Seoul Commits to Pursuing Family Reunions Despite North Korean Tensions

SEOUL — South Korea's unification minister pledged on Saturday to continue efforts to reunite families separated by the Korean War (1950-53), asserting that provocations from North Korea will not hinder Seoul's commitment to resolving the issue. The statement came during an annual event for separated families and individuals born in North Korea who relocated to the South after the conflict. Participants gathered in Paju, Gyeonggi Province, to honor their ancestors and relatives in the North by bowing in their direction to mark the Lunar New Year.

According to Yonhap News Agency, Seoul is determined to find lasting solutions for the separated families and individuals abducted by North Korea. "The government will not be swayed by any provocations or actions from North Korea," he stated. He emphasized the importance of dialogue with Pyongyang on humanitarian grounds and urged North Korea to engage seriously, setting aside political considerations.

The minister highlighted the necessity of re-establishing the inter-Korean liaison communication channel, which North Korea severed in April of the previous year, as a starting point for addressing humanitarian issues. He criticized North Korea for the deterioration of inter-Korean relations and called on Pyongyang to resume normal operation of the communication channel. "To separated families, who have endured the war and division on the Korean Peninsula, the recent actions by North Korea are utterly condemnable. North Korea must cease provocations that threaten our people's survival and acknowledge the suffering of separated families," he said.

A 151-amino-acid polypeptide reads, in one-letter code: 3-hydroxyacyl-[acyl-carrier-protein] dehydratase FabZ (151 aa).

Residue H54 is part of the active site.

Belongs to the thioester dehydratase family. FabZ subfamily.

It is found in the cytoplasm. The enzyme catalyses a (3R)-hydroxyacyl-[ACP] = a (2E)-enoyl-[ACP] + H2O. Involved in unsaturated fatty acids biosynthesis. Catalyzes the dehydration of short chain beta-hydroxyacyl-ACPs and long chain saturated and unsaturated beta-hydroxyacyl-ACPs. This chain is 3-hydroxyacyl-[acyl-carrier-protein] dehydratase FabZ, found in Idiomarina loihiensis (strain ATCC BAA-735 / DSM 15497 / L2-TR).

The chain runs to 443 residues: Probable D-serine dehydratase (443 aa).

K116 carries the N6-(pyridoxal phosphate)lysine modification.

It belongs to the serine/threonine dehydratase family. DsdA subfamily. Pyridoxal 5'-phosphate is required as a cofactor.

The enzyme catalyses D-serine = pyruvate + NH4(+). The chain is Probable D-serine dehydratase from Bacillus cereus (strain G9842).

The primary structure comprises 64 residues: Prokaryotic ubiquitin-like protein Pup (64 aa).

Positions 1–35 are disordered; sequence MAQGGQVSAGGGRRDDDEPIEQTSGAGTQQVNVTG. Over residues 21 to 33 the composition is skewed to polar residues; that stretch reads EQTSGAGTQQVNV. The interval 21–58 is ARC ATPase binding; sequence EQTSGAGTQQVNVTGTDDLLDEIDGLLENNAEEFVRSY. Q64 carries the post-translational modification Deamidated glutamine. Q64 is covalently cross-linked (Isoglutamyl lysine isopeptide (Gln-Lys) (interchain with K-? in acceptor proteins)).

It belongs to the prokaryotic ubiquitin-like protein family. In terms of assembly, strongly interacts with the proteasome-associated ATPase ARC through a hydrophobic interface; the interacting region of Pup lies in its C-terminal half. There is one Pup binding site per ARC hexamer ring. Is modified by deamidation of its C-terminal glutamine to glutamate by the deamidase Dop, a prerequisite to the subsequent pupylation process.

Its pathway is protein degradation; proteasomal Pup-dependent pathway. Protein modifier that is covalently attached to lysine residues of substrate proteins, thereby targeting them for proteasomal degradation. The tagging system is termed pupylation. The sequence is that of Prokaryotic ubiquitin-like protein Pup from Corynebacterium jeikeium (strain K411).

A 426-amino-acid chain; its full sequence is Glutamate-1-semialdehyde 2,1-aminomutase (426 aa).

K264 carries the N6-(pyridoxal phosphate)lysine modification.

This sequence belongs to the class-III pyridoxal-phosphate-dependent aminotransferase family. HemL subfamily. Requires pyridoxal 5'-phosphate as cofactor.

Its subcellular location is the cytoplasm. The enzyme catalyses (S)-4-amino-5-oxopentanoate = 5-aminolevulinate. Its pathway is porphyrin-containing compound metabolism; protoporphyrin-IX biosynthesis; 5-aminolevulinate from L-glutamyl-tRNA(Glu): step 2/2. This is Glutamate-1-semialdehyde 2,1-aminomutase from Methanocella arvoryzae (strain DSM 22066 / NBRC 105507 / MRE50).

The issue of family reunions has become increasingly urgent as many members of separated families in South Korea have passed away without the opportunity to reunite with their relatives in North Korea, due to the strained relations between the two Koreas. Government statistics reveal that, as of November 2023, there were 39,881 surviving members of separated families, with 65.6 percent aged 80 or older.

Since a landmark summit in 2000, the divided Koreas have conducted 21 rounds of family reunions, allowing over 20,000 relatives to meet after decades of separation. The most recent reunions occurred in 2018. Despite South Korea's proposal in 2022 to hold discussions on family reunions, North Korea has not yet responded.

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